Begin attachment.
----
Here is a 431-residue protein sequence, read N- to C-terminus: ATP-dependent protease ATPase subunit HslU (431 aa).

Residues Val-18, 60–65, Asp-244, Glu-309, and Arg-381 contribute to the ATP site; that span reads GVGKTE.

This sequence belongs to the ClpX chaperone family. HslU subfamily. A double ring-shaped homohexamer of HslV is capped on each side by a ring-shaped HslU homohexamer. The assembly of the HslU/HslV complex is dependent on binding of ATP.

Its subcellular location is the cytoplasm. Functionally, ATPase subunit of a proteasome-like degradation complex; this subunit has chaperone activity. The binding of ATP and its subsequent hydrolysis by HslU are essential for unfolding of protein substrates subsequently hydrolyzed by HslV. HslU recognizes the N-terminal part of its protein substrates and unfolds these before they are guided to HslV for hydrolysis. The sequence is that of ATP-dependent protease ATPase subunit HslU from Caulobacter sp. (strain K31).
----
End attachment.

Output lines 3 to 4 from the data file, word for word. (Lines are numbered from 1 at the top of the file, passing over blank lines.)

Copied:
This sequence belongs to the ClpX chaperone family. HslU subfamily. A double ring-shaped homohexamer of HslV is capped on each side by a ring-shaped HslU homohexamer. The assembly of the HslU/HslV complex is dependent on binding of ATP.

Its subcellular location is the cytoplasm. Functionally, ATPase subunit of a proteasome-like degradation complex; this subunit has chaperone activity. The binding of ATP and its subsequent hydrolysis by HslU are essential for unfolding of protein substrates subsequently hydrolyzed by HslV. HslU recognizes the N-terminal part of its protein substrates and unfolds these before they are guided to HslV for hydrolysis. The sequence is that of ATP-dependent protease ATPase subunit HslU from Caulobacter sp. (strain K31).